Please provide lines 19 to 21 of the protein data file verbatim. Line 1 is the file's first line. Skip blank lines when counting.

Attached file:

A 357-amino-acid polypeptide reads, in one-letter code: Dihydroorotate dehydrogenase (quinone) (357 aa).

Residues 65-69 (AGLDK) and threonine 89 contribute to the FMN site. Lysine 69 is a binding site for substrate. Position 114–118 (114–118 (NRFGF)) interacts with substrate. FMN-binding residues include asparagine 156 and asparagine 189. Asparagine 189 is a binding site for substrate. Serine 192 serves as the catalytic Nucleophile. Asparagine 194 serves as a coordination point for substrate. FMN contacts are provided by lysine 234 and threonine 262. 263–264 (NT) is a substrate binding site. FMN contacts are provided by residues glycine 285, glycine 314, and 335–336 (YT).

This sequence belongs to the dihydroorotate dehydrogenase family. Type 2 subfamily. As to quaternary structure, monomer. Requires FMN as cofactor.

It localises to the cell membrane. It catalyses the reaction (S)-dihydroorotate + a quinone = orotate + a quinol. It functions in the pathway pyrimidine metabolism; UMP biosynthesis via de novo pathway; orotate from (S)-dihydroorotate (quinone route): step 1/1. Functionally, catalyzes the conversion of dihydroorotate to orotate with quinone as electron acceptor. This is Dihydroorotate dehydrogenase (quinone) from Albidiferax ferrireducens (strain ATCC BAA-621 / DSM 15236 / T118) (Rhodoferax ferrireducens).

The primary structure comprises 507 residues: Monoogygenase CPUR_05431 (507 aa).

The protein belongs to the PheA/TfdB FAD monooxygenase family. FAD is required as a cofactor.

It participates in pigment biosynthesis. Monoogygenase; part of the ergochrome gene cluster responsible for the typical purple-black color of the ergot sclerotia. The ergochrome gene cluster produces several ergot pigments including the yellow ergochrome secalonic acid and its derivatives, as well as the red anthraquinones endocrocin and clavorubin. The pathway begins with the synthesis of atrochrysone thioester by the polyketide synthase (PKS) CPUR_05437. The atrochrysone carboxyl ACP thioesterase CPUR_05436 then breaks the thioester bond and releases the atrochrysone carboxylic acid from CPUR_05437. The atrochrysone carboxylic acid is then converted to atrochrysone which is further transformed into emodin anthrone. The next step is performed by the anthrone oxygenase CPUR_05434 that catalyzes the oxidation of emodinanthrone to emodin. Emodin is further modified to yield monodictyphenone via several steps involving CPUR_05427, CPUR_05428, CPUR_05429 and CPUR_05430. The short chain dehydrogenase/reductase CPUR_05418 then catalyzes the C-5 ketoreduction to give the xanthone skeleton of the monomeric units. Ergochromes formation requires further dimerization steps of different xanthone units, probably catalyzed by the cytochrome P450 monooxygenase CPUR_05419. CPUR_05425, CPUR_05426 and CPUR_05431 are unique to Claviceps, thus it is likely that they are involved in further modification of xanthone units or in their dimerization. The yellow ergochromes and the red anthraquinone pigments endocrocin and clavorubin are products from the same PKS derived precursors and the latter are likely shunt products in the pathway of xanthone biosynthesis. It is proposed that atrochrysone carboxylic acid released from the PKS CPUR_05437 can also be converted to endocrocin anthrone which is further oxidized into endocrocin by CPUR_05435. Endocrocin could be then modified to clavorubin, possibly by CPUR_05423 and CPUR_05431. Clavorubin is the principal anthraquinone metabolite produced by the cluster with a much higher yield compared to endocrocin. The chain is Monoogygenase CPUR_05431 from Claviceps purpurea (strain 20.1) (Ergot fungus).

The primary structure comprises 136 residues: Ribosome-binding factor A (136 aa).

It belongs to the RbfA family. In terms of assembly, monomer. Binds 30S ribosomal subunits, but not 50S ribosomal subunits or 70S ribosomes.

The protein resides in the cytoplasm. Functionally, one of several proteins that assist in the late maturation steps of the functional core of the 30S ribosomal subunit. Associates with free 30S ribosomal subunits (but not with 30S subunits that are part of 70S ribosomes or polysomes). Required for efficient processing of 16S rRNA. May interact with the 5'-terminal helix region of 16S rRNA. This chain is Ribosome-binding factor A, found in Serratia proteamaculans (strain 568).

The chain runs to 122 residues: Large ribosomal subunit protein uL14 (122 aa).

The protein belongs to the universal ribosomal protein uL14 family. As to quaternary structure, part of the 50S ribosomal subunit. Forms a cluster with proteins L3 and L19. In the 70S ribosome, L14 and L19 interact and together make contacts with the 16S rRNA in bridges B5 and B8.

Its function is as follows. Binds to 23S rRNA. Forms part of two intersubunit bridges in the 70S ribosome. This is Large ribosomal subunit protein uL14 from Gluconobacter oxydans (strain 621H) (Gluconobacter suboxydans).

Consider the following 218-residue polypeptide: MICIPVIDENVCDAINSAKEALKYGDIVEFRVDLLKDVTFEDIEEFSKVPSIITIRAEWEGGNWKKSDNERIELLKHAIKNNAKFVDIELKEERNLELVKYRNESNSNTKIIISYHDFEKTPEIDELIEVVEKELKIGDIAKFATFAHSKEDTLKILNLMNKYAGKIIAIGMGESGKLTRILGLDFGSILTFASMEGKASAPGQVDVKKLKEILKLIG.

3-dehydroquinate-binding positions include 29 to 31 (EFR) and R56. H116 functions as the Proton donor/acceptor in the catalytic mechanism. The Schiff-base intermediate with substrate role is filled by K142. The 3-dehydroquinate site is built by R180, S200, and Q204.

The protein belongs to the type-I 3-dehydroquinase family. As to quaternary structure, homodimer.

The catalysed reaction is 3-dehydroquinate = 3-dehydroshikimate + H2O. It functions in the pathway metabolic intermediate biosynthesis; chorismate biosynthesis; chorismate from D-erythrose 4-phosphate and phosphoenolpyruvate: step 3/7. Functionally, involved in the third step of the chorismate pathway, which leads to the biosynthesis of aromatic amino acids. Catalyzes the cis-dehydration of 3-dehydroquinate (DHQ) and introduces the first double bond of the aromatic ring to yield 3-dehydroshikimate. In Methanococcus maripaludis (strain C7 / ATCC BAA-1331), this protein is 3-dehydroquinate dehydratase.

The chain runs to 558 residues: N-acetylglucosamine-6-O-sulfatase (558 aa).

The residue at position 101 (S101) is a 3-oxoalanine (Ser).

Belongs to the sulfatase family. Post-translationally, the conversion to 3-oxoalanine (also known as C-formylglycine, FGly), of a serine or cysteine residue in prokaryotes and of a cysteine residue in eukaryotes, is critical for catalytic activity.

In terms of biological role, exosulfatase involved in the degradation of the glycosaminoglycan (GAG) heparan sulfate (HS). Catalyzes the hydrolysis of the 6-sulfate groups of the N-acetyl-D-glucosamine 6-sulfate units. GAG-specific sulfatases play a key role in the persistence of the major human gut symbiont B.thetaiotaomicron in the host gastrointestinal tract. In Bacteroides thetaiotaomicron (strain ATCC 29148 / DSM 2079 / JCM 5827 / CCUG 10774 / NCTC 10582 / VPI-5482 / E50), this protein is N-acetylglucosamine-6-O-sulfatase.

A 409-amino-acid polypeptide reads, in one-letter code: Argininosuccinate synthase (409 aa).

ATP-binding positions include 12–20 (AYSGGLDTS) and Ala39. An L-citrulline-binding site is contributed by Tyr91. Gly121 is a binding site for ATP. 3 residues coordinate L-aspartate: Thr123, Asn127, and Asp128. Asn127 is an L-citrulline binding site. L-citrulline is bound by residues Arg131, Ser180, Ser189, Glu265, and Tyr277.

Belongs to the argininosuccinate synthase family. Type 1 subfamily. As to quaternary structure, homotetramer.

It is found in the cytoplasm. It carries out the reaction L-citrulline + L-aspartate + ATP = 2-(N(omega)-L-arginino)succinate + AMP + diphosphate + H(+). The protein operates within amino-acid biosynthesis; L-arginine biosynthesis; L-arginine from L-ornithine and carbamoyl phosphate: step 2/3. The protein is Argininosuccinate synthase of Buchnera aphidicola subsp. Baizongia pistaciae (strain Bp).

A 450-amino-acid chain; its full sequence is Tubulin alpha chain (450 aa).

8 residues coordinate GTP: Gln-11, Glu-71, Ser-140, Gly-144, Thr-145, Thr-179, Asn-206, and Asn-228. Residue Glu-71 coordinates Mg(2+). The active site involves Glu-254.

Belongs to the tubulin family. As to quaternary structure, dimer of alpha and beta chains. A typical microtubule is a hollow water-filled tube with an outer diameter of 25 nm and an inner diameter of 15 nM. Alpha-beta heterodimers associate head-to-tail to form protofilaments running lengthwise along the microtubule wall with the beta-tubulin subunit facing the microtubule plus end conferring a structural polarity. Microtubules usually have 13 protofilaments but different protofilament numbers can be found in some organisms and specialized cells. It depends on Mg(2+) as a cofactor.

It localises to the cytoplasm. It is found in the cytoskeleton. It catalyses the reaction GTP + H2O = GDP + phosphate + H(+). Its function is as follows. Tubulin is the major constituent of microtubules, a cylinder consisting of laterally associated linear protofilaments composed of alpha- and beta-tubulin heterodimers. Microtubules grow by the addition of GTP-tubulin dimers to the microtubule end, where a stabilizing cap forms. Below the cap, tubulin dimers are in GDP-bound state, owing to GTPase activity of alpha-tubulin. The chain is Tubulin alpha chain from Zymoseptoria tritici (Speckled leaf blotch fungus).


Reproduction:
The residue at position 101 (S101) is a 3-oxoalanine (Ser).

Belongs to the sulfatase family. Post-translationally, the conversion to 3-oxoalanine (also known as C-formylglycine, FGly), of a serine or cysteine residue in prokaryotes and of a cysteine residue in eukaryotes, is critical for catalytic activity.

In terms of biological role, exosulfatase involved in the degradation of the glycosaminoglycan (GAG) heparan sulfate (HS). Catalyzes the hydrolysis of the 6-sulfate groups of the N-acetyl-D-glucosamine 6-sulfate units. GAG-specific sulfatases play a key role in the persistence of the major human gut symbiont B.thetaiotaomicron in the host gastrointestinal tract. In Bacteroides thetaiotaomicron (strain ATCC 29148 / DSM 2079 / JCM 5827 / CCUG 10774 / NCTC 10582 / VPI-5482 / E50), this protein is N-acetylglucosamine-6-O-sulfatase.